November 02 2021
Opposed-piston two-stroke engines reveal degrees of freedom that make them excellent candidates for the next generation of highly efficient internal combustion engines for hybrid-electric vehicles and power systems. The configuration of an opposed piston engine is shown in the first diagram where two pistons, each with a respective crankshaft, share a single cylinder. The combustion chamber is formed between the two piston crowns, removing the requirement for a cylinder head.
In his PhD research, Alex Young from the Advanced Automotive Propulsion Systems Centre for Doctoral Training (AAPS CDT) at the University of Bath investigates a novel pressure-balanced free-piston engine linear generator concept. The array of contours shown below demonstrate the effect of key engine design parameters (crankshaft phasing and intake and exhaust port height-to-stroke ratios) on fuel consumption for two different range extender operating points (D: 16 bar BMEP; E: 8 bar BMEP). So, while better fuel consumption can be achieved under higher load, the range of attainable operation is more restricted. These and other effects are explored in depth in his latest article in the journal Energies: “The Effect of Crankshaft Phasing and Port Timing Asymmetry on Opposed-Piston Engine Thermal Efficiency”, freely available at this link: https://doi.org/10.3390/en14206696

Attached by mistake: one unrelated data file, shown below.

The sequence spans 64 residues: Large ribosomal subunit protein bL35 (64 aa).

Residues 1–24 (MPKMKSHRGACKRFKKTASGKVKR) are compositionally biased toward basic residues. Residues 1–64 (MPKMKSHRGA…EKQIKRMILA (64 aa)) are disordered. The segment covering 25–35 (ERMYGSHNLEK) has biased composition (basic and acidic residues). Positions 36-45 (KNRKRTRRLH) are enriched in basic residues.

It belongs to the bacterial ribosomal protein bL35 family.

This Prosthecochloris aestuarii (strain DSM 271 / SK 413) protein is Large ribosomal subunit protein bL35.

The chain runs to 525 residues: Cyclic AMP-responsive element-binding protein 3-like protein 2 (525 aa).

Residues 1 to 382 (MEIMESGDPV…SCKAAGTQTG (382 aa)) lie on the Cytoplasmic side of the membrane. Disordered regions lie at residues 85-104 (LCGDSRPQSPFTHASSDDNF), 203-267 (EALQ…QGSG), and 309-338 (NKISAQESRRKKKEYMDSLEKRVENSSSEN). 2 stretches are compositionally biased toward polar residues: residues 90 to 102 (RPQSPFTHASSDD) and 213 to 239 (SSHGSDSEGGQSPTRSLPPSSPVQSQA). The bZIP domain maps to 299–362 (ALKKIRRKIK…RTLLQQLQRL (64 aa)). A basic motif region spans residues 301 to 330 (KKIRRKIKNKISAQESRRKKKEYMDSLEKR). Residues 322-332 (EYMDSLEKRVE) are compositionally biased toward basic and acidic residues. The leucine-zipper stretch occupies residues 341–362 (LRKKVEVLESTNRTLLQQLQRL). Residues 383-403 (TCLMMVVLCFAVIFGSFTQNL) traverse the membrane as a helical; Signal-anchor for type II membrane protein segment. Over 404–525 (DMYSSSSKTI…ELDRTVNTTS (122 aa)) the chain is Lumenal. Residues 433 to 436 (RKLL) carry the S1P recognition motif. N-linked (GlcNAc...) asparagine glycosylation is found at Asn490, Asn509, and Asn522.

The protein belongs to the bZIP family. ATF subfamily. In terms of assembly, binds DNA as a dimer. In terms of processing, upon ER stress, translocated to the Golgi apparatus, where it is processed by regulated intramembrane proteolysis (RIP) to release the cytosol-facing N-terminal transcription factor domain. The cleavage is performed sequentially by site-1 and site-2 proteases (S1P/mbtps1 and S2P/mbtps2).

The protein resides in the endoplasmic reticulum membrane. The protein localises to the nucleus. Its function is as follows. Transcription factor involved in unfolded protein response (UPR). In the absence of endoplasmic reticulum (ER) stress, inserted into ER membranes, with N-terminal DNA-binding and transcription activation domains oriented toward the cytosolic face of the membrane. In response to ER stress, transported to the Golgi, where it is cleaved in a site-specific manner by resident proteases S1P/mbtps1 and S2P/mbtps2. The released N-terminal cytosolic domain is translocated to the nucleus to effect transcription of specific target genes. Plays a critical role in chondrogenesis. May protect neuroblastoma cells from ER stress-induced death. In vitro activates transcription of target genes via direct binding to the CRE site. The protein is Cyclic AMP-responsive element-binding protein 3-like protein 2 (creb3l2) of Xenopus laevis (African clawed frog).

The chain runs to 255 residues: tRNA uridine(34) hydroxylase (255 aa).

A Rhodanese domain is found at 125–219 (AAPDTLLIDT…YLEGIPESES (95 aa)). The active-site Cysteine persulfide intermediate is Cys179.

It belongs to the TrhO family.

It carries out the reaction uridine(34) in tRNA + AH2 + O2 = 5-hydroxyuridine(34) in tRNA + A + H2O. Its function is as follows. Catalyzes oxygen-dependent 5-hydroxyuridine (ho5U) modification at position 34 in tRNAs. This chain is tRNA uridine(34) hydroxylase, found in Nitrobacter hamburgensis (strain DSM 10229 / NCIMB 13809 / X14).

This publication was made possible thanks to funding from the EPSRC Centre for Doctoral Training in Advanced Automotive Propulsion Systems, grant number EP/S023364/1. Alex would also like to thank his co-authors Aaron Costall and Daniel Coren from Institute for Advanced Automotive Propulsion Systems at the University of Bath, and James Turner from CCRC at KAUST.
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